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Young Aficionados

Cigar Smoking Is Hot with the Twentysomething Crowd, Which Agrees: It Is More Than a Fad
Paul Chutkow
From the Print Edition:
Tom Selleck, Winter 95/96

What to make of Tammy Fogler?

Fogler, 24, is in her second year of law school at Northwestern University in Chicago. She is bright, energetic and, like many young people today, extremely health-conscious. She eats carefully, never smokes cigarettes and works out regularly, both at the health club and in the ring, sparring a few rounds with men who share her enthusiasm for muay-Thai, an Asian form of boxing. After a grueling final exam, though, or after a stressful session preparing for the Illinois bar, what Fogler enjoys most is a fine cigar.

"For me, at the most basic level, it's an easy way to relax and unwind," Fogler says. "After finals, I always have a cigar evening. I treat it as a sort of retreat. That's my time to sit and unwind, or to have a great conversation."

Is Tammy Fogler some sort of rebel, a swaggering iconoclast out to jam a stogie in the eye of Chicago's legal establishment? Hardly. Today, with fine cigars enjoying a wave of popularity across America, Fogler is just one of a growing legion of young aficionados who are sweeping away the notion that cigar smoking is a pleasure confined to middle-aged men in stuffy clubs or disreputable saloons. Indeed, from Northwestern to Dartmouth, from Yale to UCLA, fine cigars and cigar clubs have become the rage on many American campuses. Likewise, among many young, twentysomething professionals from Manhattan to San Francisco, fine cigars have become high chic, an emblem of sophistication, good taste and an independent spirit.

"Cigars are on a huge upswing," says John Rucci, the beverage manager at the elegant Peninsula Hotel in Beverly Hills, California. "Young people in Beverly Hills, and in Los Angeles in general, are very attuned to what's hip and what's trendy, and cigars have become very big. The trend now is young people and women. Women are smoking a lot of cigars today, good cigars. In fact, I'd say that for many young people, cigars have become the social accessory of the '90s."

For the young today, cigar smoking surely is wrapped up with what's hip and trendy. But in scores of interviews with young cigar smokers and observations at the establishments they frequent, the phenomenon apparently has deeper, more complicated roots.

"It seems that for many people of my generation, cigars have become a kind of counterculture thing," says Markus Funk, one of the founders of the Cigar Aficionados Club (no connection with this magazine) at Northwestern University School of Law. "In a place like law school, cigars can be a real ice-breaker, socially, and cigar clubs enable people with an individualized taste to get together and do something they like."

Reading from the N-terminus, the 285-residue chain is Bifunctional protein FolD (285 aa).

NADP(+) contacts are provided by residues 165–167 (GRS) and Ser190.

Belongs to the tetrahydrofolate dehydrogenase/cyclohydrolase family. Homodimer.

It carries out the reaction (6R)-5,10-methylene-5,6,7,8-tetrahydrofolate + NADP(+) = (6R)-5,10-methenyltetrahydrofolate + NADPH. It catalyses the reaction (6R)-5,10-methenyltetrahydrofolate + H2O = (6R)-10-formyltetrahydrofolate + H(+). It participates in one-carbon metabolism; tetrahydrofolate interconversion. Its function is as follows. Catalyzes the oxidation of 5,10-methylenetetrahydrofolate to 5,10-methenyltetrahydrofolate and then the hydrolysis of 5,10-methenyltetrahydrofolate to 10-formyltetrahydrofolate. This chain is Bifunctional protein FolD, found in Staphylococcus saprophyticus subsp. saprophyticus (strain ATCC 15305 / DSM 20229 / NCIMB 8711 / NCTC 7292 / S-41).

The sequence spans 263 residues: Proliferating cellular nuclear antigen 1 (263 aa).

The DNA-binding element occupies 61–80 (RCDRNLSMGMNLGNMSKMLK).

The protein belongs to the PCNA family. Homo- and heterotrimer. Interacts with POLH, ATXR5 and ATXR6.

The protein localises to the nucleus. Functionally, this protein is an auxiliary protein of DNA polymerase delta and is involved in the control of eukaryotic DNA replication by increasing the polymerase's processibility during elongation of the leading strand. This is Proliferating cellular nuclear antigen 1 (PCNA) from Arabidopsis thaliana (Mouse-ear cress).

Fogler's experience with cigars is in many ways typical. She did not grow up in some fashionable corner of Manhattan or Los Angeles. She grew up in Middle America, in the quiet, conservative town of Bloomington-Normal, in central Illinois. Her grandfather smoked a pipe, and an uncle and an aunt smoked cigars. Fogler never took to smoking, either in high school or in her first years at Illinois Wesleyan. Senior year in college, though, she found herself drawn to cigars. "What drew me was the smell," she says. "The smell of the tobacco gave me good feelings and associations." After a long day of classes and studying, she would often go onto a dormitory roof at night and smoke a cigar: "I found it very calming, very peaceful."

During her first year of law school, Fogler met Funk when he was starting the cigar club. Members of the club would gather at a bar or restaurant near the campus, smoke cigars and talk about the law, what they planned to do with their lives, or just about the Chicago Cubs or Bears. The club had no political or social agenda, though some of its members shared a common antagonism toward political correctness on campus. "Generally, it was just a very nice mingling of people," Fogler says, and when word of the club spread around the law school, many other women eagerly joined.

"People make the assumption that cigars mean white guys sitting around in fancy clubs with overstuffed chairs," says Funk. "But the Aficionados Club is not at all like that. It's whites, blacks, men, women, liberals, conservatives, whatever. It's really a hodgepodge. It's one of the [few] nonpolitical clubs on campus."


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